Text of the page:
Those pushing for the ban say water pollution and noise are the machines' biggest faults. The increasingly popular vehicles are powered by inefficient, high-decibel two-stroke engines that discharge as much as 25 to 40 percent of their unburned fuel directly into the lake.
"You can certainly see and smell the fuel on the water," says Rochelle Nason, executive director of the League to Save Lake Tahoe. The federal Environmental Protection Agency has already ordered manufacturers to reduce engine emissions by 75 percent over the next nine years, but Nason says the lake can't wait.
Fighting back are personal watercraft enthusiasts and those who rent, sell and service the machines. They say the proposed ban is an elitist move by wealthy lakeside property owners like casino mogul Steve Wynn. "Using the environmental flag is a little bit off," says Chuck Shapiro, manager of a Tahoe business that rents watercraft for $70 to $85 per hour. Industry representatives have said they will challenge any watercraft ban in the courts.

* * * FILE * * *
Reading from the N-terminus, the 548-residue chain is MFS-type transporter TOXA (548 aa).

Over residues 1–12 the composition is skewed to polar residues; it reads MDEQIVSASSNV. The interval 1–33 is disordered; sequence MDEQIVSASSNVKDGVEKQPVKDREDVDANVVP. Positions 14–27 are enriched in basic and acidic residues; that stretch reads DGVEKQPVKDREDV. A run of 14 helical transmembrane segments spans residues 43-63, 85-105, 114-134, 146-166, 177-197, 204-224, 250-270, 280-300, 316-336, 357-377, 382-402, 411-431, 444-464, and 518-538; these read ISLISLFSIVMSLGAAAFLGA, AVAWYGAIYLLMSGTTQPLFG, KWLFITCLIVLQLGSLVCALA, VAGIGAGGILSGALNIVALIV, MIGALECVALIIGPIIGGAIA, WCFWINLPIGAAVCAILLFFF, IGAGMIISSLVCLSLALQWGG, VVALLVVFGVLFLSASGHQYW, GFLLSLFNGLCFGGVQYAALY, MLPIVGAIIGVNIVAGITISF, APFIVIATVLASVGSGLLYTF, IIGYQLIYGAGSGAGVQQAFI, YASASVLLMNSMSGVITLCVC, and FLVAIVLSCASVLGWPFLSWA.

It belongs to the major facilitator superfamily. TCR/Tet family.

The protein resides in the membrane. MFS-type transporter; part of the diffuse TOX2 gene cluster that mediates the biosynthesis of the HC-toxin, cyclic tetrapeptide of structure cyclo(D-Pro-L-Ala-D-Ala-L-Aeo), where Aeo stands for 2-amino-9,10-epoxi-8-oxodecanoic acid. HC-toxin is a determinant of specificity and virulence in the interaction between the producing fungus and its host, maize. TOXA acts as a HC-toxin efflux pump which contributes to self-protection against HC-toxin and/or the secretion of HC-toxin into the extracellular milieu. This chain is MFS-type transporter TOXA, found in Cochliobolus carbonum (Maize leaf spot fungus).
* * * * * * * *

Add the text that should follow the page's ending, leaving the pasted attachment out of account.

* Danielle Desruisseaux
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